About the campaign
We have begun a nationwide search to locate 31 missing episodes of the first science show ever to be broadcast on UK national television.
We are asking people across the country and beyond to search the long-forgotten contents of dusty attics or little-used store cupboards, to help unearth past series of the CHRISTMAS LECTURES from the Royal Institution, described by Sir David Attenborough and other past Christmas Lecturers as ‘national treasures from a golden age of broadcasting’.
We are making the entire BBC archive of these broadcasts available on our website for the first time. However 31 episodes broadcast between 1966 and 1973 are missing. Included in the missing episodes is footage of Sir David Attenborough not seen since it was first broadcast live over 50 years ago.
The CHRISTMAS LECTURES have been delivered every year since 1825, making them the longest running series of scientific lectures in the world. They were the first science programme broadcast on the BBC, in 1936, and having featured on TV every year since 1966 they are also the second-longest running continuously broadcast science TV show. The CHRISTMAS LECTURES aim has always been to present an accessible and entertaining way to engage with science.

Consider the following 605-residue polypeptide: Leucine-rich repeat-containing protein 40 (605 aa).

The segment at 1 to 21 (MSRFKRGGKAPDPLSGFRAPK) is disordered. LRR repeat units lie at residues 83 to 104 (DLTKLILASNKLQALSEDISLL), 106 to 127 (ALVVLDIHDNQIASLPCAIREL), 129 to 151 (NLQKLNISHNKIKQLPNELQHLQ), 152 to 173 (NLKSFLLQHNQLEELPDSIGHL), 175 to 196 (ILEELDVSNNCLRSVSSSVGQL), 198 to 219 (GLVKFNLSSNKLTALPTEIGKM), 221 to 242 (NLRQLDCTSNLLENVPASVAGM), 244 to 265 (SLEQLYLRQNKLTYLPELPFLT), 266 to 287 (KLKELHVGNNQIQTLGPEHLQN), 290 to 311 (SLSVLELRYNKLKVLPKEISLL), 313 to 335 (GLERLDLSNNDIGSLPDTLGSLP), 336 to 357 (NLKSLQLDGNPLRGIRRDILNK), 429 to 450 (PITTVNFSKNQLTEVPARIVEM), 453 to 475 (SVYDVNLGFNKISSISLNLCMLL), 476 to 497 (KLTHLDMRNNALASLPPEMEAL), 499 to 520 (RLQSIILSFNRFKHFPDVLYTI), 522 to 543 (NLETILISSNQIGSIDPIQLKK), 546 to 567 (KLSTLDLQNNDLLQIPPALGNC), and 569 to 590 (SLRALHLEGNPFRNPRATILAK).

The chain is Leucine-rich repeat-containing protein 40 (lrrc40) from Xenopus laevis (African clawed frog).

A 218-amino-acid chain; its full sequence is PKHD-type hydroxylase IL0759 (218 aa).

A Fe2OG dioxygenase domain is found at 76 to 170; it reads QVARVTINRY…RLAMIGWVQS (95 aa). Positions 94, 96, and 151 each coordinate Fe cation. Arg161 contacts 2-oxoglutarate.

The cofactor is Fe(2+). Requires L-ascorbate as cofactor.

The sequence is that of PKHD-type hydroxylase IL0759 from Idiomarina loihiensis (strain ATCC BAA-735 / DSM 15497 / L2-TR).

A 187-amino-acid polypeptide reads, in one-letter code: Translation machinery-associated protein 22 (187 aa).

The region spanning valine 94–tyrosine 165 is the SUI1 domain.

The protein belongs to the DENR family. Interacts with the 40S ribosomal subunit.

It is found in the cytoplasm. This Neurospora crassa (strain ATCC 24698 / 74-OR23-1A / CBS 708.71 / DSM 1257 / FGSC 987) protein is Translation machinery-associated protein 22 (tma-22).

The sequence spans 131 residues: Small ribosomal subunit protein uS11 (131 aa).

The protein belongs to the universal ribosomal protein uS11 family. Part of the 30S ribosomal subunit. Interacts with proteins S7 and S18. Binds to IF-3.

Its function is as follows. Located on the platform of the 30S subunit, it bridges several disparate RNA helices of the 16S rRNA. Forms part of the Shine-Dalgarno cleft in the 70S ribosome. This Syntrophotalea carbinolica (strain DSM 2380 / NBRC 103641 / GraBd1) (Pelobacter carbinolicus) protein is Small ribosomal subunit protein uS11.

While the missing Lecture episodes are officially ‘believed wiped’, the BBC and the Ri believe copies may exist somewhere, made during the earliest days of video recorders.
The missing lectures
The 31 missing CHRISTMAS LECTURES are made up of 5 complete series of 6 lectures each, plus a single episode of Sir David Attenborough’s much loved 1973 series on ‘The language of animals’:
1966 – Engineer in wonderland – Eric Laithwaite
1967 – The intelligent eye – Richard Gregory
1969 – Time machines – George Porter
1970 – Monkeys without tails: a giraffe’s eye view of man – John Napier
1971 – Sounds of music: The science of tones and tunes – Charles Taylor
1973 – The language of animals (1 episode) – Sir David Attenborough
How can I help?
You can help our missing lectures campaign in several ways:
- Have a search through your attics, basements, and rarely used cupboards to see if you have a recorded copy of any of the missing lectures
- Ask your older relatives if they might have copies
- Spread the word about the campaign on social media using #missingxmaslectures
And if you find a missing lecture or any other related material? Get in touch with us at email@example.com or call us on 0207 409 2992.